A lecture hall (also auditorium - lat. Audire "to hear") is a large room or hall with (individual) writing space and seats in which lectures take place. It often offers space for several hundred listeners. The largest lecture hall in a university is usually referred to as the Auditorium Maximum or Audimax for short .
Lecture halls are usually found in universities, but also in schools (often called auditoriums here ) and in larger companies to enable oral lessons or larger events. In cultural institutions such as museums , too, there are auditoriums that are used for lectures, readings and discussions as part of (museums) educational tasks.
The rows of seats are usually arranged rising to the rear in order to allow a good view of the speakers, blackboard and cards, screen and the like from all seats. Lectern and podium (previously often with special access to the hall) are used by the speaker. In lectures accompanied by experiments, rows of seats are designed to be particularly steep, so that at the same time a good view of the experimental arrangement or the dissection table is possible. Many lecture halls are equipped with multimedia technology such as video projectors , loudspeakers , slide projectors and daylight projectors .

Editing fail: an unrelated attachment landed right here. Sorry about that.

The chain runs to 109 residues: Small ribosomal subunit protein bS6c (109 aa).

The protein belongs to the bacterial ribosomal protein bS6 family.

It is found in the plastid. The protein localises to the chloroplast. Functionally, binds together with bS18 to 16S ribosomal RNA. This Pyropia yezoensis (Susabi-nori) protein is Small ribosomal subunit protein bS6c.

With Auditorium also is audience called.
The auditorium is also used to describe the hall or room of a monastery. People were allowed to speak here, and manual and paperwork was done here. It belongs to the regular buildings (i.e. to those that the rule of the order prescribes) and was mostly located near the cloister. Its affiliation to the regular buildings meant that it is under enclosure and therefore may only be entered by members of the monastery or in exceptional cases.
- The lecture hall. The Professors' Stage - Article on ETHistory